Tag Archives: domestic violence

Supreme People’s Court Focuses on Domestic Violence

Domestic violence victim (photo from SPC website)
Domestic violence victim (photo from SPC website)

The Supreme People’s Court (the Court) devoted its 27 February 2014 press conference to domestic violence, highlighting:

  • the seriousness of the problem;
  • 10 model cases;
  • a forthcoming judicial interpretation on domestic violence.

Judge Xue Shulan, Deputy Head of the #1 Criminal Division, appeared at the press conference.  The Court websites have published a number of domestic violence related articles in the past 3 weeks.  Some of these articles have been reprinted on the website of the Central Communist Party Political Legal Committee, indicating that the Court initiative has political backing.

This blogpost will briefly explain:

  • the significance of the 10 model cases
  • some issues that should be incorporated into the judicial interpretation;

Some statistics about domestic violence in China

At the press conference, Sun Jungong, spokesman for the Supreme People’s Court, released some statistics about domestic violence.  He said that domestic violence occurs in approximately 24.7 percent of Chinese families, and almost 10 percent of intentional homicide cases are connected with domestic violence.

The significance of the 10 model cases

Domestic violence graphic from SPC website
Domestic violence graphic from SPC website

These model cases are intended to convey lessons to the lower courts, lawyers, and the general public on how to consider cases involving domestic violence.

Civil protection orders

China has adopted the concept of a civil protection order (commonly used in other jurisdictions) into its legal system (see an academic study on the issue).  The amended Civil Procedure Law provides a legal basis for the issuance of these orders (see a summary in the linked article).  The Court revealed at the February news conference that over 500 civil protection orders have been issued since 2008.  

One model case involved a civil protection ordered issued to protect  an elderly man against his abusive child while another case involved a civil protection ordered against the uncle of the minor.

The cases convey the message that the scope of persons to be protected under domestic violence civil protection orders should be expanded to include:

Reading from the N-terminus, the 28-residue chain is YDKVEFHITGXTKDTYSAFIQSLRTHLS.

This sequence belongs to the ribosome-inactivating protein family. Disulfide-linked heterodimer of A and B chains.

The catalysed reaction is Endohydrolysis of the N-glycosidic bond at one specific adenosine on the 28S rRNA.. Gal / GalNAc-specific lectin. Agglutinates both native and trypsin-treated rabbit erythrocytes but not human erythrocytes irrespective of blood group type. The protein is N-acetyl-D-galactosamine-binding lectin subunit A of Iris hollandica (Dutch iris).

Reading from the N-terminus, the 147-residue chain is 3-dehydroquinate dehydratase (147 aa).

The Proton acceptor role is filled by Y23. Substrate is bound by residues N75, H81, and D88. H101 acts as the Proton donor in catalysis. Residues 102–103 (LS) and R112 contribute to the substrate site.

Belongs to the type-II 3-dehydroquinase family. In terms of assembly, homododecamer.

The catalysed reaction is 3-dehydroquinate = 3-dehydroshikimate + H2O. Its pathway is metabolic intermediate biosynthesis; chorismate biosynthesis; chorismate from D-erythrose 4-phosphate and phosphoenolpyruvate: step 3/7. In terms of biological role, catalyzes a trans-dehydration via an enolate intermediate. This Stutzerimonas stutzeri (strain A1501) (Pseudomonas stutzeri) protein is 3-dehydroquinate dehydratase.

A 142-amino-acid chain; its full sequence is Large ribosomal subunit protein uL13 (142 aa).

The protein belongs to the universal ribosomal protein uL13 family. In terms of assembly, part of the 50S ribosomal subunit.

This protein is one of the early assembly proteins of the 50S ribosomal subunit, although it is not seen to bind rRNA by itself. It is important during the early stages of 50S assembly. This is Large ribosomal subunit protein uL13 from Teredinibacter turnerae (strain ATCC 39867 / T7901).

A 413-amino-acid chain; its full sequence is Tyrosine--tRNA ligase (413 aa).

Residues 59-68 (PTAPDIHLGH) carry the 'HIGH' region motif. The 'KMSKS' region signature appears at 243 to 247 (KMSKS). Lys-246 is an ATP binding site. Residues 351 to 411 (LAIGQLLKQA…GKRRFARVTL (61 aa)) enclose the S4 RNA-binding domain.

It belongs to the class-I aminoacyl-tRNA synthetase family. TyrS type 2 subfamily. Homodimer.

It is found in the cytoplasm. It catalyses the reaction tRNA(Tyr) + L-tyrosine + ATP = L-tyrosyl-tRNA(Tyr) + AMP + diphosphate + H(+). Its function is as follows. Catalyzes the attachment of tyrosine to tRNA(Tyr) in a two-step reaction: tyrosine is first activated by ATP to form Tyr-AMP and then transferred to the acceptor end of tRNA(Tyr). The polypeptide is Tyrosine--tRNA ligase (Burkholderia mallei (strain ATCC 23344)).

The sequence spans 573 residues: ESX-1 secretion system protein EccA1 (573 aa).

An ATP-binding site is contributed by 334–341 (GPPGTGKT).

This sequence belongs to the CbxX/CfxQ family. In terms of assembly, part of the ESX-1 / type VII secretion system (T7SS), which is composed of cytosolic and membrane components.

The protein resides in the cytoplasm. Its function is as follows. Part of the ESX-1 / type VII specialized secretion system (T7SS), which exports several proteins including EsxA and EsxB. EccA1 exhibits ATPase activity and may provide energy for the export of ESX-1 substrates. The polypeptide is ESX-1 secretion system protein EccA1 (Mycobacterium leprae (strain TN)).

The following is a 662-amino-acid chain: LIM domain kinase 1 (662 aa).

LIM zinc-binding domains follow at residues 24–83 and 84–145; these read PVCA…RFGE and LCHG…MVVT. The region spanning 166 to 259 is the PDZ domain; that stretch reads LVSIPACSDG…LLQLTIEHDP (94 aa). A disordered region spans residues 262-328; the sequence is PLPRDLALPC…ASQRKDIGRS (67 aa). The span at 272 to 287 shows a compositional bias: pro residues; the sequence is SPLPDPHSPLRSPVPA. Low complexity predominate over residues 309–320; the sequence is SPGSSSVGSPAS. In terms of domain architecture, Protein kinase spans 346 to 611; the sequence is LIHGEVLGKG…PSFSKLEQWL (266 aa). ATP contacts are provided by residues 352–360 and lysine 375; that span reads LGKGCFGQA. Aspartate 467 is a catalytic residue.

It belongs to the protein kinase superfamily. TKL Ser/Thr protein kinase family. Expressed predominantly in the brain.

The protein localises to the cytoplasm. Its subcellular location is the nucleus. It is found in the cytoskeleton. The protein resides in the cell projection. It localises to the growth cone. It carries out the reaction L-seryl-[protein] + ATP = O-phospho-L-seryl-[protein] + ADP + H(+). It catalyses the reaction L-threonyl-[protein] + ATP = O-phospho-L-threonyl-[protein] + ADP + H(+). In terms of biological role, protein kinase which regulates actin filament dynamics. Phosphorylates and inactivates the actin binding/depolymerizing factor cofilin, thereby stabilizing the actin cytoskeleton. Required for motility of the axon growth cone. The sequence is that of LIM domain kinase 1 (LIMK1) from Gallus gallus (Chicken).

• the elderly;  and
  • minors.
These cases signal an expansion of the categories of individuals for whom orders may be issued and an expansion of the definition of relationship between victim and perpetrator. Academic studies suggest a prevalence of domestic violence against the elderly and minors in China.  Academic studies have found elder abuse occurring in approximately 35% of the populations surveyed and significant prevalence of child abuse.  
Previously, the sole guidance from the Court regarding the issuance of civil protection orders had been limited to issuing them on behalf of one spouse against the other while still married or in the process of seeking a divorce.


The Court is providing guidance for judges about what can be considered evidence of domestic violence.  Examples of evidence of domestic violence in these cases include the statement of the victim, in writing, medical records, and the diary of a child and/or victim.In the past judges often did not consider the statement of the victim as evidence.  Reaffirming the evidentiary value of medical records and contemporaneous notes is also important.

Types of domestic violence

In one case, the description of domestic violence was described as excessive use of house rules.  In another example, emotional harm was specifically cited as an injury caused by the violence and a fine was issued.  In another case, use of threats to control the other party was cited.